Discussion on the state of cloud computing and open source software that helps build, manage, and deliver everything-as-a-service.
Open Source as a process, not an event (or What type of community do you want?)
On October 1st, 2103 I officially joined the Open@Citrix team as the XenServer Community Manager. Since joining, I’ve been hard at work behind the scenes trying to ensure that our “XenServer is Open Source” effort from June is able to realize its full potential. As you might expect, taking a product which was developed using closed source methodologies and mindsets and making it open source and transparent isn’t easy. That source for portions of XenServer were already publically available did help, but there is considerably more to this than just putting some source files on GitHub and calling it a day. Details like how transparent development relates to revenue recognition in a global public company, how closed source efforts which incorporate or embrace XenServer can continue without themselves becoming open source, ensuring all sources are posted and buildable, how EULA operates when you “upgrade” from an open source installation to a commercial license, creating a public bug database and project wiki, and how contributors engage with the project are all crucial; and not all that much fun.
Of course it would be ideal if everything was live on Day 1, but that isn’t realistic. XenServer has been under development as a Citrix product for over six years, and you can’t simply shift that inertia overnight. The good news is that we are making progress, and you can follow that progress in my xenserver.org blogs. I intend to post a status report for each month detailing what occurred in the previous month, good or bad, and that brings me to the type of community I hope we get.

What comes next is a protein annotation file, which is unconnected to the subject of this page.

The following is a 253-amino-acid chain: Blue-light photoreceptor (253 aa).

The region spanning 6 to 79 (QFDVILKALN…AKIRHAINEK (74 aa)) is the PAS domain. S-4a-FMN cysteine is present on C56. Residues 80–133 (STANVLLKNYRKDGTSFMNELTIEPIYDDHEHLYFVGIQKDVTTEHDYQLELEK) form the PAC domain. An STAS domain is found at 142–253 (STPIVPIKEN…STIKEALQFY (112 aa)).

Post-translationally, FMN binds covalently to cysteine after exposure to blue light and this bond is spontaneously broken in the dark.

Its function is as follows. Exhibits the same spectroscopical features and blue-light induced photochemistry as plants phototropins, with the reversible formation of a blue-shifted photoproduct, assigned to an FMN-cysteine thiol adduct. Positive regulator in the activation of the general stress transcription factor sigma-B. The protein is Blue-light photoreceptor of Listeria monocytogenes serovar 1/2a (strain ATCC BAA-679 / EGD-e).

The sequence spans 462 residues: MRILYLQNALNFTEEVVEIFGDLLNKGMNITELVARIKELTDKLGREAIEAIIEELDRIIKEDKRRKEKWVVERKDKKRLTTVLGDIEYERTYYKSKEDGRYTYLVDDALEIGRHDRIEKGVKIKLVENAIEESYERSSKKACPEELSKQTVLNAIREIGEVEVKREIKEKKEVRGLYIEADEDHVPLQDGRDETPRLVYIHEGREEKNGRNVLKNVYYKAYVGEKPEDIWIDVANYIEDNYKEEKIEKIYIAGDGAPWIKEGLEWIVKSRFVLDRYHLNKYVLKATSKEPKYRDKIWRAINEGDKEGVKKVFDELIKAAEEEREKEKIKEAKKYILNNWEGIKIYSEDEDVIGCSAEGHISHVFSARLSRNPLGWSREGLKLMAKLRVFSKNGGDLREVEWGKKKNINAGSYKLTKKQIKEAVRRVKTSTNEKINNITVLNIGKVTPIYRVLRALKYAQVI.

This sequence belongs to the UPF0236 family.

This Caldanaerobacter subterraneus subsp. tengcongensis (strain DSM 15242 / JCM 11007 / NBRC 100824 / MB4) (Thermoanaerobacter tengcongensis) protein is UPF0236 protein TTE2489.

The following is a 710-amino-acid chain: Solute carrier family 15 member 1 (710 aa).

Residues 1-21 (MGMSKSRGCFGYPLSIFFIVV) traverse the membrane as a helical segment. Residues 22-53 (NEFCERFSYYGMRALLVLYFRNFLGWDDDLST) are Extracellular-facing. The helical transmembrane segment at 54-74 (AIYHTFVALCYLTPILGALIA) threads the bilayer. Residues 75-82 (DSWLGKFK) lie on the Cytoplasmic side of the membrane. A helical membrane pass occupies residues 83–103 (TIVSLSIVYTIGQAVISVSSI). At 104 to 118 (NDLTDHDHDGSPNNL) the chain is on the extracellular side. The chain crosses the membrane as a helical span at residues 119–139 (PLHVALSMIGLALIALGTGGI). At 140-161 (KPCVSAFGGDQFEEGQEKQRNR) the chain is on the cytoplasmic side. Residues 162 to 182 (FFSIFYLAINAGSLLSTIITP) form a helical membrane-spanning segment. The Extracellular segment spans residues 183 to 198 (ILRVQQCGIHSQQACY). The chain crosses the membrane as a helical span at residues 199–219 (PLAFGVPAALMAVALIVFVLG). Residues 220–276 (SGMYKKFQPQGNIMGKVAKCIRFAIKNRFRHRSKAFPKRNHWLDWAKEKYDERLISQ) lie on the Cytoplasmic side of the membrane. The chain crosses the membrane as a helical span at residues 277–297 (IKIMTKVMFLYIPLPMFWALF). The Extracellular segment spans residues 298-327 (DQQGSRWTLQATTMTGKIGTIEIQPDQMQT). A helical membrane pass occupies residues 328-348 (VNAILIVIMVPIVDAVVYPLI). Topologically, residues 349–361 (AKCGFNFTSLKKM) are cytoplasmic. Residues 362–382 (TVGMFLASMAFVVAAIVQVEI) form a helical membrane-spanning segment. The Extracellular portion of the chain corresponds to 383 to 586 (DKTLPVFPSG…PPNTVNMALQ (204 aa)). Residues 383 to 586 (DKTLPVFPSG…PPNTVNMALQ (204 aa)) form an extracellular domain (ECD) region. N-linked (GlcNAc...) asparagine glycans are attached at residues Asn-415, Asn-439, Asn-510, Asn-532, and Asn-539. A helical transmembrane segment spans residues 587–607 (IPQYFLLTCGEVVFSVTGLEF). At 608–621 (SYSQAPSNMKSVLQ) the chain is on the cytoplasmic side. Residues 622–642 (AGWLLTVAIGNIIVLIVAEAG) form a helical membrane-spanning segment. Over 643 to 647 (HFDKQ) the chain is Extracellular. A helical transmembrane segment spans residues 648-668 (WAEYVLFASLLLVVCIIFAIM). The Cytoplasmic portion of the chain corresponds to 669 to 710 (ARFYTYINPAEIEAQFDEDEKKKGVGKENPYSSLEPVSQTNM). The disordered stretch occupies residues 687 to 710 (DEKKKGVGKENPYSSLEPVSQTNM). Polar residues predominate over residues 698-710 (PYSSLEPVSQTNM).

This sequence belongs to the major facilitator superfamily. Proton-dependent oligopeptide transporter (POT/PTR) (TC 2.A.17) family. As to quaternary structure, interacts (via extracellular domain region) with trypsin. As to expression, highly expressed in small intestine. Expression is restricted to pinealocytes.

This past year I’ve attended a number of open source, industry and vendor events. Some were very developer focused, some community driven, some related to specific products, and others were populated by executives. Each had its own vibe, and each was important to their respective community. We’re not likely to ever have a “XenServer conference”, but we are likely to be at many conferences in one form or another. At each event I attended, there was always at least one attendee who was enthusiastic about their use of XenServer. They were proud with what they had accomplished using XenServer and wanted to share. Some had experienced issues, and were happy to relate the problem, but also that they’d successfully found a solution. These are the enthusiasts I want to form a cornerstone in the XenServer community. I want them to encourage their vendors to support XenServer, and I want that same vendor eco-system to flourish around a solid base. I’m also prepared to do what I can to facilitate just that.
Here is how I define the XenServer community:
The XenServer community is an independent group working to common purpose with a goal of leveraging each other to maximize the success of the community. Members are proud to be associated with the community.
Participating in the community is easy.
- Register on xenserver.org
- Join a conversation on the support forums
- Join the development list
- Download XenServer and run it
- Support the vendor eco-system and encourage vendors to support XenServer
- Promote your personal successes and workarounds in blogs and videos
- Join local virtualization and cloud meetups, and encourage open discussion of how XenServer can be used
We all have a role to play in the future success of XenServer, and while I have the twitter handle of @XenServerArmy, I view my role as supporting you. If there is something which is preventing you from adopting XenServer, or being as successful with XenServer as you intended, I want to know. I want to remove as many barriers to adopting XenServer as I can, and I am your voice within the XenServer team at Citrix. Please be vocal in your support, and vocal with what you need.